Archive for the ‘People’ Category
9th August 12
This piece was originally published in Creative Circle’s 2012 Annual last month. It’s packed full of advice from the great and the good, with special mention to our own John Hegarty and also to Ben Kay on how to write an advertising blog. You can buy a copy of the annual in magazine form here.
Author: Nick Gill, Executive Creative Director, BBH London
‘Creative’. I’ve never really come to terms with this word. The very notion that some people are defined as creative, whether by trade or persuasion, I still find strange. Even if I wasn’t creative the last thing I’d do is admit to it.
When I was at school I never thought of myself as a creative person. Just someone who could draw and paint quite well. And these basic skills would be my ticket out of obscurity.
But growing up I soon realised that for all my talent I was never going to be an artist. It wasn’t that I wasn’t good enough. I just wasn’t made that way.
Because someone had tuned my brain to solving problems. Give me a blank sheet of paper and I’d break out in a cold sweat. Ask me to draw a picture that included a giraffe, a lawn mower and a magic carpet and I’d enjoy working out how to cunningly weave these three seemingly disparate objects into one satisfying image.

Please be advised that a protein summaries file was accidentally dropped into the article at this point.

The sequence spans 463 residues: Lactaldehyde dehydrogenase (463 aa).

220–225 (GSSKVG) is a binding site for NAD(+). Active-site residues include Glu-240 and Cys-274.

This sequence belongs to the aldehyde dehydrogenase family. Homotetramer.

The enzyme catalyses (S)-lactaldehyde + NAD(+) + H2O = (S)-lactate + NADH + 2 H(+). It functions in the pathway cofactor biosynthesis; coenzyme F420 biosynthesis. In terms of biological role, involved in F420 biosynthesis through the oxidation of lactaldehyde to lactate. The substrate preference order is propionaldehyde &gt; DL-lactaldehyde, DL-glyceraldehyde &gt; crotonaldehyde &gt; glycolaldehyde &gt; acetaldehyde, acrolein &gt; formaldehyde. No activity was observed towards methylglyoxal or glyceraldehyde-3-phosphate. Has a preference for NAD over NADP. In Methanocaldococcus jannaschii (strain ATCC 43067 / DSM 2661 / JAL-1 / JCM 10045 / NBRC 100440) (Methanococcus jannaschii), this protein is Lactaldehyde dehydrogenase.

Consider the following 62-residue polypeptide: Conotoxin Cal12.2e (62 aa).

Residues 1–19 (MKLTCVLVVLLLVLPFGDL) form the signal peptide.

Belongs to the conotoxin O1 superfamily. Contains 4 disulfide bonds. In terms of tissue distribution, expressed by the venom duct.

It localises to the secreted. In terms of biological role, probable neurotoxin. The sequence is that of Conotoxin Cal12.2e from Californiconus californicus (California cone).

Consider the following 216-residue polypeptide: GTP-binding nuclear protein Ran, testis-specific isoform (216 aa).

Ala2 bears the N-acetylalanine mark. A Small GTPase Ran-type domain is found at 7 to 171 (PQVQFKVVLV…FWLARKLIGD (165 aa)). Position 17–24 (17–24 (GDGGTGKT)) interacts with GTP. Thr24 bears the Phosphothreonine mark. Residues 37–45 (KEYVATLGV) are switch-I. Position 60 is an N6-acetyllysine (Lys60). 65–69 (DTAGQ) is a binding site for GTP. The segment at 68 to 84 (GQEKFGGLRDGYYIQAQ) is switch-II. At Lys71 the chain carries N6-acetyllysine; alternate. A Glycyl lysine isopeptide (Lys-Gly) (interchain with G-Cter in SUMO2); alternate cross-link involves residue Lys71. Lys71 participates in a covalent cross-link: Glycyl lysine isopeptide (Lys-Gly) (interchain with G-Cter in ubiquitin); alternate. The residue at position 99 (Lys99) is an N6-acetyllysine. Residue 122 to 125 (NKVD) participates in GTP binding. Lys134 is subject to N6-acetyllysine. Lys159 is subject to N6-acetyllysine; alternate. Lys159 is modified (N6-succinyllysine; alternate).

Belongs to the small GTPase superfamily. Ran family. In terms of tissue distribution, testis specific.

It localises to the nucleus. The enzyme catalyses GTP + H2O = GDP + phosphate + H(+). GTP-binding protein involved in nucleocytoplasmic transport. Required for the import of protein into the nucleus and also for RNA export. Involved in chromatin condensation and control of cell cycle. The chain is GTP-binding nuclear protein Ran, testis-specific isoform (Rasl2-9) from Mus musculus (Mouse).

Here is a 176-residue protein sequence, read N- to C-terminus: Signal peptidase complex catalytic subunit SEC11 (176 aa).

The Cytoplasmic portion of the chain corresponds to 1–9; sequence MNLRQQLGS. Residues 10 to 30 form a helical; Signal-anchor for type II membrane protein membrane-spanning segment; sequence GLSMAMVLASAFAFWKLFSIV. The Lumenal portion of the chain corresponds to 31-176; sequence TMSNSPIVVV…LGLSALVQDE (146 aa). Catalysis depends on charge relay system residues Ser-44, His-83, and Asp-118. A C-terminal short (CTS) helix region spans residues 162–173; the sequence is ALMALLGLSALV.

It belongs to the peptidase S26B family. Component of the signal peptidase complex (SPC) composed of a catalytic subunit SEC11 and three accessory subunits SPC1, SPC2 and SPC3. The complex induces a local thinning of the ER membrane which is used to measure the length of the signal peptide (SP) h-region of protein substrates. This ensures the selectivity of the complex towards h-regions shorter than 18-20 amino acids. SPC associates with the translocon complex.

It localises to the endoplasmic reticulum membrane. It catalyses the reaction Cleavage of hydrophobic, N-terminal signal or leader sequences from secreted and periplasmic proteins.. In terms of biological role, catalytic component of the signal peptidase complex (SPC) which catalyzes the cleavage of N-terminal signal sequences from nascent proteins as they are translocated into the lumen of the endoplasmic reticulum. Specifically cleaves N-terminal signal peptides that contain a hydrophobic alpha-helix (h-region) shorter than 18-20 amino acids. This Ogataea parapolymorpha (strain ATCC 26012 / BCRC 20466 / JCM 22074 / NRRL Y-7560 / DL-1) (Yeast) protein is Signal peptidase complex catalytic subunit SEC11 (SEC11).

I went to art college in Manchester. I stood in the graphic design studio on day one, waiting for a tutor to read out my name. But it never happened. This is because they had me down for another course. One entitled ‘Design for communication media’. ‘What’s that when it’s at home?’ I enquired. ‘Advertising’ came the reply. And that’s how I got into this business. I fell into it. Like a drunk tripping over a chair leg and landing in the arms of Charlize Theron. I am one lucky bastard.
Because advertising is a great career. And ‘creative’ is a truly wonderful way to go through life. To make money out of your imagination is as exciting as it is scary.
What have I learned from my time in the business? Here are a few things that might help. Read full post
19th July 12
Authors: Fran Hazeldine, Head of Strategy and Pelle Sjoenell, Executive Creative Director, BBH LA
A few weeks ago we asked Planners and Creatives from a range of agency backgrounds to fill out a short survey about the Planner / Creative relationship.
As promised, we’ve got some results to share. If you like your slides with added innuendo, our Planningness presentation is available here. But it’s quite minimalist and really needs the voice over, so we’ve summarized the main findings below.
A few notes on the sample